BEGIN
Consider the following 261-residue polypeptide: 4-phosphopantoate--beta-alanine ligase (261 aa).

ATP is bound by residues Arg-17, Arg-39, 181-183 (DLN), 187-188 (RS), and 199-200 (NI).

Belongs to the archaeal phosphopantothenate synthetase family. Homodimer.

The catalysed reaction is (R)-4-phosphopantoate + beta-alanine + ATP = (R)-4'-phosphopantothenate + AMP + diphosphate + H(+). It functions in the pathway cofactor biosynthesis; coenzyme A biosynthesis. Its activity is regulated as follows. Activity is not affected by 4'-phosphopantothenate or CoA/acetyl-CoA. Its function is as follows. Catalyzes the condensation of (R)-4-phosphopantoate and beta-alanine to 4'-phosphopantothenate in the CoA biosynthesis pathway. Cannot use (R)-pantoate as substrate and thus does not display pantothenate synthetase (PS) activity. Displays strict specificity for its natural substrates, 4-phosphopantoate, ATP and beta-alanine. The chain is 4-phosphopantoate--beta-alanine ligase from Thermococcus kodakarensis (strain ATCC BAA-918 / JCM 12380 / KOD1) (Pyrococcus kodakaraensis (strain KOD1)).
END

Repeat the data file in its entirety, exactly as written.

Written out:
Consider the following 261-residue polypeptide: 4-phosphopantoate--beta-alanine ligase (261 aa).

ATP is bound by residues Arg-17, Arg-39, 181-183 (DLN), 187-188 (RS), and 199-200 (NI).

Belongs to the archaeal phosphopantothenate synthetase family. Homodimer.

The catalysed reaction is (R)-4-phosphopantoate + beta-alanine + ATP = (R)-4'-phosphopantothenate + AMP + diphosphate + H(+). It functions in the pathway cofactor biosynthesis; coenzyme A biosynthesis. Its activity is regulated as follows. Activity is not affected by 4'-phosphopantothenate or CoA/acetyl-CoA. Its function is as follows. Catalyzes the condensation of (R)-4-phosphopantoate and beta-alanine to 4'-phosphopantothenate in the CoA biosynthesis pathway. Cannot use (R)-pantoate as substrate and thus does not display pantothenate synthetase (PS) activity. Displays strict specificity for its natural substrates, 4-phosphopantoate, ATP and beta-alanine. The chain is 4-phosphopantoate--beta-alanine ligase from Thermococcus kodakarensis (strain ATCC BAA-918 / JCM 12380 / KOD1) (Pyrococcus kodakaraensis (strain KOD1)).